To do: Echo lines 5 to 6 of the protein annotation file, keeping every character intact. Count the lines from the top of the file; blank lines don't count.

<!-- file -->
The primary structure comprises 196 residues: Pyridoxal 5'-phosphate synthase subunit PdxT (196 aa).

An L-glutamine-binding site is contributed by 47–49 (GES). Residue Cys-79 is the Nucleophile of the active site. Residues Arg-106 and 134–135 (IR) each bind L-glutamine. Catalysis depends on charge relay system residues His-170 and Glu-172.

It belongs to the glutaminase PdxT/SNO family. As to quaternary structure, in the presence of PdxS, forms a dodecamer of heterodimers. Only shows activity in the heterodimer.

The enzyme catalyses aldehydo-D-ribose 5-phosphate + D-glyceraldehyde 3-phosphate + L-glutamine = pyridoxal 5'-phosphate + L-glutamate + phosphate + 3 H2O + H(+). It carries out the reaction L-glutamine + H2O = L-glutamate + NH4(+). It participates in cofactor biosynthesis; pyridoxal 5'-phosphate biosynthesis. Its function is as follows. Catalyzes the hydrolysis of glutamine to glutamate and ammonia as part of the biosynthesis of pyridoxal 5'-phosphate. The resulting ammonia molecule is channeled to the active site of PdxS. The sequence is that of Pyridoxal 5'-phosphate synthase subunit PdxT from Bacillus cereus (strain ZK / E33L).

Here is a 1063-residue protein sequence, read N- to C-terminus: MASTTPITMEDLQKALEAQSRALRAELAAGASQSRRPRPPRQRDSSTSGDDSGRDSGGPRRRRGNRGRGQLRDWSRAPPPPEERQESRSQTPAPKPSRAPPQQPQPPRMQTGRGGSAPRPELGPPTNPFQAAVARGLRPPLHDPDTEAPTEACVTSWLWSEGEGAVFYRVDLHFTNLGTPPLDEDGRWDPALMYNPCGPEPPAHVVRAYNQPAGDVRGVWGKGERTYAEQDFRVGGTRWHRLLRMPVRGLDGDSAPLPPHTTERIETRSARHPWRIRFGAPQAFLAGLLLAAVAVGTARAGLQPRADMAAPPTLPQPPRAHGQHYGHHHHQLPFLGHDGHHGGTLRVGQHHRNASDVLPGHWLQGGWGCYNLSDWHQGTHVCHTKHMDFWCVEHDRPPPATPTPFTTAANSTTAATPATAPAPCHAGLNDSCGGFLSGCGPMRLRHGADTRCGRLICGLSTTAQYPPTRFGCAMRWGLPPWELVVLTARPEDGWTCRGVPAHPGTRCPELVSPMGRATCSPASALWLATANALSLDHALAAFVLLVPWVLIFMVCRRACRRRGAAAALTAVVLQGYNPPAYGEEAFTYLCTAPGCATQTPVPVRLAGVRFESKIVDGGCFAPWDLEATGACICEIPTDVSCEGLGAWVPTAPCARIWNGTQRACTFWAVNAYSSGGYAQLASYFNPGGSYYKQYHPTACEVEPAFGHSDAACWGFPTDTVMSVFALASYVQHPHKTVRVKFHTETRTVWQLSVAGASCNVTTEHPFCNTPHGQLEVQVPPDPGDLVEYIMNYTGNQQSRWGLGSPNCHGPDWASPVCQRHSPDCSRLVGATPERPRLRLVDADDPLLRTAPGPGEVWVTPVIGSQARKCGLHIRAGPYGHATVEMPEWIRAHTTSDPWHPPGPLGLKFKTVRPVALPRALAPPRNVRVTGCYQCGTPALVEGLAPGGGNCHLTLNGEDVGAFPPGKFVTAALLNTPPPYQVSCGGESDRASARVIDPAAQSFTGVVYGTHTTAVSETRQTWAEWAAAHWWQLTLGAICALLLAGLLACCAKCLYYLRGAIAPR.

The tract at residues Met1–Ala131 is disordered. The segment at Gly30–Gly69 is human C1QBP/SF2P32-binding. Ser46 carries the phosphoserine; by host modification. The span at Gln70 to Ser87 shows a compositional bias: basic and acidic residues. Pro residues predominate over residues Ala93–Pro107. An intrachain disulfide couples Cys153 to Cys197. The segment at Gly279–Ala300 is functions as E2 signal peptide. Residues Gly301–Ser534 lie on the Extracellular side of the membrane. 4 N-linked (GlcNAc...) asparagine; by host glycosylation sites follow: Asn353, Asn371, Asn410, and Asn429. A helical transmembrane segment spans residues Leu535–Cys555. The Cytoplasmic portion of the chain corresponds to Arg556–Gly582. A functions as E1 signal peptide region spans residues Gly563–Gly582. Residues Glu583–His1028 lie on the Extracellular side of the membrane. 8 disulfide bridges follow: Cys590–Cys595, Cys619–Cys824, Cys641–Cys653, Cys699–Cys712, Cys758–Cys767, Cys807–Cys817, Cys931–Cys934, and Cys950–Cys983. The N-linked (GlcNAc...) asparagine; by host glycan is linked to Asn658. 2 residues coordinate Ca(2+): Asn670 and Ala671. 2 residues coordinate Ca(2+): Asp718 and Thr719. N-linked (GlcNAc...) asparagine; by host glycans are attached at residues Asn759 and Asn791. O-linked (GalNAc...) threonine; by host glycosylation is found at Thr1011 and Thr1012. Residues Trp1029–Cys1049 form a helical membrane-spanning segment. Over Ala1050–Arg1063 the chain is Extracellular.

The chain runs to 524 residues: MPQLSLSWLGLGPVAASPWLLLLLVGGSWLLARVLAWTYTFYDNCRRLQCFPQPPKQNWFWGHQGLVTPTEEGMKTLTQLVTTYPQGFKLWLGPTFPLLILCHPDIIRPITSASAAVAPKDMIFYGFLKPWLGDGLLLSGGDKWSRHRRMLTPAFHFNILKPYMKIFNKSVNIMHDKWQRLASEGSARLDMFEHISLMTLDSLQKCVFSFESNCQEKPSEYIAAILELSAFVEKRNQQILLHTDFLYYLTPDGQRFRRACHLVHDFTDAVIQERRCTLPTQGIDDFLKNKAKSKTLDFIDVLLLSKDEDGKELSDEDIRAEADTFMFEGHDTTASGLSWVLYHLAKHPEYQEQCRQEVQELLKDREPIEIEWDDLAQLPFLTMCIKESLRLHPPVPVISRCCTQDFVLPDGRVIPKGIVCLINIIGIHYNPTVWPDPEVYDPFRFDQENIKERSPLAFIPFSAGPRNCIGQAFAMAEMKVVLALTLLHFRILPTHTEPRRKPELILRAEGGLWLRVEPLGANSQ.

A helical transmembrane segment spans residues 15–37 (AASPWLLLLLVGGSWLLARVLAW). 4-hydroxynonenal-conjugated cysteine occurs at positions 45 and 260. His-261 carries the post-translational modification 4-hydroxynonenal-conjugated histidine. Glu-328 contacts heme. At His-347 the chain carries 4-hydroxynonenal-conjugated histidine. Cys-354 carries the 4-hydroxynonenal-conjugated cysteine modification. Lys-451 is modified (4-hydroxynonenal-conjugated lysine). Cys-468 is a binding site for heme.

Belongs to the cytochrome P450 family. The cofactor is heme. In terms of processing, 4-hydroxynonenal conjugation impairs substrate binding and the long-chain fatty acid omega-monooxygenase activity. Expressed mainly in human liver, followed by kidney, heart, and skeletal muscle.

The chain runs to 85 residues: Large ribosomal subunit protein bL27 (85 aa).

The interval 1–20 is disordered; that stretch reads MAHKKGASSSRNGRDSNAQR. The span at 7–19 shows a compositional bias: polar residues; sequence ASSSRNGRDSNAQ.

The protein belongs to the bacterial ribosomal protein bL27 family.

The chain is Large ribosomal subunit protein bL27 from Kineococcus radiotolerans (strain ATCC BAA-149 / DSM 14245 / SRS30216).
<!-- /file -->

Here is a 1063-residue protein sequence, read N- to C-terminus: MASTTPITMEDLQKALEAQSRALRAELAAGASQSRRPRPPRQRDSSTSGDDSGRDSGGPRRRRGNRGRGQLRDWSRAPPPPEERQESRSQTPAPKPSRAPPQQPQPPRMQTGRGGSAPRPELGPPTNPFQAAVARGLRPPLHDPDTEAPTEACVTSWLWSEGEGAVFYRVDLHFTNLGTPPLDEDGRWDPALMYNPCGPEPPAHVVRAYNQPAGDVRGVWGKGERTYAEQDFRVGGTRWHRLLRMPVRGLDGDSAPLPPHTTERIETRSARHPWRIRFGAPQAFLAGLLLAAVAVGTARAGLQPRADMAAPPTLPQPPRAHGQHYGHHHHQLPFLGHDGHHGGTLRVGQHHRNASDVLPGHWLQGGWGCYNLSDWHQGTHVCHTKHMDFWCVEHDRPPPATPTPFTTAANSTTAATPATAPAPCHAGLNDSCGGFLSGCGPMRLRHGADTRCGRLICGLSTTAQYPPTRFGCAMRWGLPPWELVVLTARPEDGWTCRGVPAHPGTRCPELVSPMGRATCSPASALWLATANALSLDHALAAFVLLVPWVLIFMVCRRACRRRGAAAALTAVVLQGYNPPAYGEEAFTYLCTAPGCATQTPVPVRLAGVRFESKIVDGGCFAPWDLEATGACICEIPTDVSCEGLGAWVPTAPCARIWNGTQRACTFWAVNAYSSGGYAQLASYFNPGGSYYKQYHPTACEVEPAFGHSDAACWGFPTDTVMSVFALASYVQHPHKTVRVKFHTETRTVWQLSVAGASCNVTTEHPFCNTPHGQLEVQVPPDPGDLVEYIMNYTGNQQSRWGLGSPNCHGPDWASPVCQRHSPDCSRLVGATPERPRLRLVDADDPLLRTAPGPGEVWVTPVIGSQARKCGLHIRAGPYGHATVEMPEWIRAHTTSDPWHPPGPLGLKFKTVRPVALPRALAPPRNVRVTGCYQCGTPALVEGLAPGGGNCHLTLNGEDVGAFPPGKFVTAALLNTPPPYQVSCGGESDRASARVIDPAAQSFTGVVYGTHTTAVSETRQTWAEWAAAHWWQLTLGAICALLLAGLLACCAKCLYYLRGAIAPR.

The tract at residues Met1–Ala131 is disordered. The segment at Gly30–Gly69 is human C1QBP/SF2P32-binding. Ser46 carries the phosphoserine; by host modification. The span at Gln70 to Ser87 shows a compositional bias: basic and acidic residues. Pro residues predominate over residues Ala93–Pro107. An intrachain disulfide couples Cys153 to Cys197. The segment at Gly279–Ala300 is functions as E2 signal peptide. Residues Gly301–Ser534 lie on the Extracellular side of the membrane. 4 N-linked (GlcNAc...) asparagine; by host glycosylation sites follow: Asn353, Asn371, Asn410, and Asn429. A helical transmembrane segment spans residues Leu535–Cys555. The Cytoplasmic portion of the chain corresponds to Arg556–Gly582. A functions as E1 signal peptide region spans residues Gly563–Gly582. Residues Glu583–His1028 lie on the Extracellular side of the membrane. 8 disulfide bridges follow: Cys590–Cys595, Cys619–Cys824, Cys641–Cys653, Cys699–Cys712, Cys758–Cys767, Cys807–Cys817, Cys931–Cys934, and Cys950–Cys983. The N-linked (GlcNAc...) asparagine; by host glycan is linked to Asn658. 2 residues coordinate Ca(2+): Asn670 and Ala671. 2 residues coordinate Ca(2+): Asp718 and Thr719. N-linked (GlcNAc...) asparagine; by host glycans are attached at residues Asn759 and Asn791. O-linked (GalNAc...) threonine; by host glycosylation is found at Thr1011 and Thr1012. Residues Trp1029–Cys1049 form a helical membrane-spanning segment. Over Ala1050–Arg1063 the chain is Extracellular.